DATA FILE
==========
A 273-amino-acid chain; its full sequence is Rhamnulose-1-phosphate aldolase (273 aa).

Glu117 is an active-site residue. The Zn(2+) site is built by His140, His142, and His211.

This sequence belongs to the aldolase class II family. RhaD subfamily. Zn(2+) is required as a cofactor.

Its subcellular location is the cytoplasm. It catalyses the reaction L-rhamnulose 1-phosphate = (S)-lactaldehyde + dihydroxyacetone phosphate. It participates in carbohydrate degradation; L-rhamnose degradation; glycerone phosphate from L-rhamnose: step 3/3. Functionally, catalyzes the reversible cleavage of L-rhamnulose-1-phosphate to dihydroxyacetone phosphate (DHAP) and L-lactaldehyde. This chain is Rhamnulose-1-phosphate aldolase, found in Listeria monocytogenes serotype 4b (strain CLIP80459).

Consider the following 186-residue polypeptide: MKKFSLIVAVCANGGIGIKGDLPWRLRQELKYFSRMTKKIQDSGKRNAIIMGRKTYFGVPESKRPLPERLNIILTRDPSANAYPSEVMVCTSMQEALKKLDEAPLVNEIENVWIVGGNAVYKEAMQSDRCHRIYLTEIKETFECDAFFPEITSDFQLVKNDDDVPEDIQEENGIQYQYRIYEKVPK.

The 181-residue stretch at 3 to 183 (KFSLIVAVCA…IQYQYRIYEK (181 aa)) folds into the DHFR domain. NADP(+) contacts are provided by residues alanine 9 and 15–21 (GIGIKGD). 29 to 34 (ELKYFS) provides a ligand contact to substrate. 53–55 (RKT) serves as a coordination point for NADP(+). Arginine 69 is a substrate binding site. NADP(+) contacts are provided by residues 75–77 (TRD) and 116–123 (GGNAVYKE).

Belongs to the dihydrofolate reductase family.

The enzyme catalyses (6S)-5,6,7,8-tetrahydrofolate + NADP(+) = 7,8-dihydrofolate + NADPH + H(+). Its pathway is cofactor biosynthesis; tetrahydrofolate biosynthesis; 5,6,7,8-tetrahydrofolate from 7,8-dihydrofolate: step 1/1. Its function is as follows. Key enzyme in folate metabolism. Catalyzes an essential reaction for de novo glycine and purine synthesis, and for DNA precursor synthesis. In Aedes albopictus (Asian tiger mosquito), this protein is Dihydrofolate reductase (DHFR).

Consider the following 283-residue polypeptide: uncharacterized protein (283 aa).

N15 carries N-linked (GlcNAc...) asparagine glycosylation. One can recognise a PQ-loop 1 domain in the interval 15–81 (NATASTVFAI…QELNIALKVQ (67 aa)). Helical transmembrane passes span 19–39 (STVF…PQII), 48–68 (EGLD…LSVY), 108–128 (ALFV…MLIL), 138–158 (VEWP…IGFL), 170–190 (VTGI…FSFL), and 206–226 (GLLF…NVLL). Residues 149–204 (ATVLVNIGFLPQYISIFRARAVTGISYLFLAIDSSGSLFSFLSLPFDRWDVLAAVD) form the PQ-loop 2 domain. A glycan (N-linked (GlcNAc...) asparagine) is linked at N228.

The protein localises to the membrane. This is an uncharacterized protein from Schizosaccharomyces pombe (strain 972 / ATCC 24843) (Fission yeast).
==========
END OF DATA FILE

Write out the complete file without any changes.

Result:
A 273-amino-acid chain; its full sequence is Rhamnulose-1-phosphate aldolase (273 aa).

Glu117 is an active-site residue. The Zn(2+) site is built by His140, His142, and His211.

This sequence belongs to the aldolase class II family. RhaD subfamily. Zn(2+) is required as a cofactor.

Its subcellular location is the cytoplasm. It catalyses the reaction L-rhamnulose 1-phosphate = (S)-lactaldehyde + dihydroxyacetone phosphate. It participates in carbohydrate degradation; L-rhamnose degradation; glycerone phosphate from L-rhamnose: step 3/3. Functionally, catalyzes the reversible cleavage of L-rhamnulose-1-phosphate to dihydroxyacetone phosphate (DHAP) and L-lactaldehyde. This chain is Rhamnulose-1-phosphate aldolase, found in Listeria monocytogenes serotype 4b (strain CLIP80459).

Consider the following 186-residue polypeptide: MKKFSLIVAVCANGGIGIKGDLPWRLRQELKYFSRMTKKIQDSGKRNAIIMGRKTYFGVPESKRPLPERLNIILTRDPSANAYPSEVMVCTSMQEALKKLDEAPLVNEIENVWIVGGNAVYKEAMQSDRCHRIYLTEIKETFECDAFFPEITSDFQLVKNDDDVPEDIQEENGIQYQYRIYEKVPK.

The 181-residue stretch at 3 to 183 (KFSLIVAVCA…IQYQYRIYEK (181 aa)) folds into the DHFR domain. NADP(+) contacts are provided by residues alanine 9 and 15–21 (GIGIKGD). 29 to 34 (ELKYFS) provides a ligand contact to substrate. 53–55 (RKT) serves as a coordination point for NADP(+). Arginine 69 is a substrate binding site. NADP(+) contacts are provided by residues 75–77 (TRD) and 116–123 (GGNAVYKE).

Belongs to the dihydrofolate reductase family.

The enzyme catalyses (6S)-5,6,7,8-tetrahydrofolate + NADP(+) = 7,8-dihydrofolate + NADPH + H(+). Its pathway is cofactor biosynthesis; tetrahydrofolate biosynthesis; 5,6,7,8-tetrahydrofolate from 7,8-dihydrofolate: step 1/1. Its function is as follows. Key enzyme in folate metabolism. Catalyzes an essential reaction for de novo glycine and purine synthesis, and for DNA precursor synthesis. In Aedes albopictus (Asian tiger mosquito), this protein is Dihydrofolate reductase (DHFR).

Consider the following 283-residue polypeptide: uncharacterized protein (283 aa).

N15 carries N-linked (GlcNAc...) asparagine glycosylation. One can recognise a PQ-loop 1 domain in the interval 15–81 (NATASTVFAI…QELNIALKVQ (67 aa)). Helical transmembrane passes span 19–39 (STVF…PQII), 48–68 (EGLD…LSVY), 108–128 (ALFV…MLIL), 138–158 (VEWP…IGFL), 170–190 (VTGI…FSFL), and 206–226 (GLLF…NVLL). Residues 149–204 (ATVLVNIGFLPQYISIFRARAVTGISYLFLAIDSSGSLFSFLSLPFDRWDVLAAVD) form the PQ-loop 2 domain. A glycan (N-linked (GlcNAc...) asparagine) is linked at N228.

The protein localises to the membrane. This is an uncharacterized protein from Schizosaccharomyces pombe (strain 972 / ATCC 24843) (Fission yeast).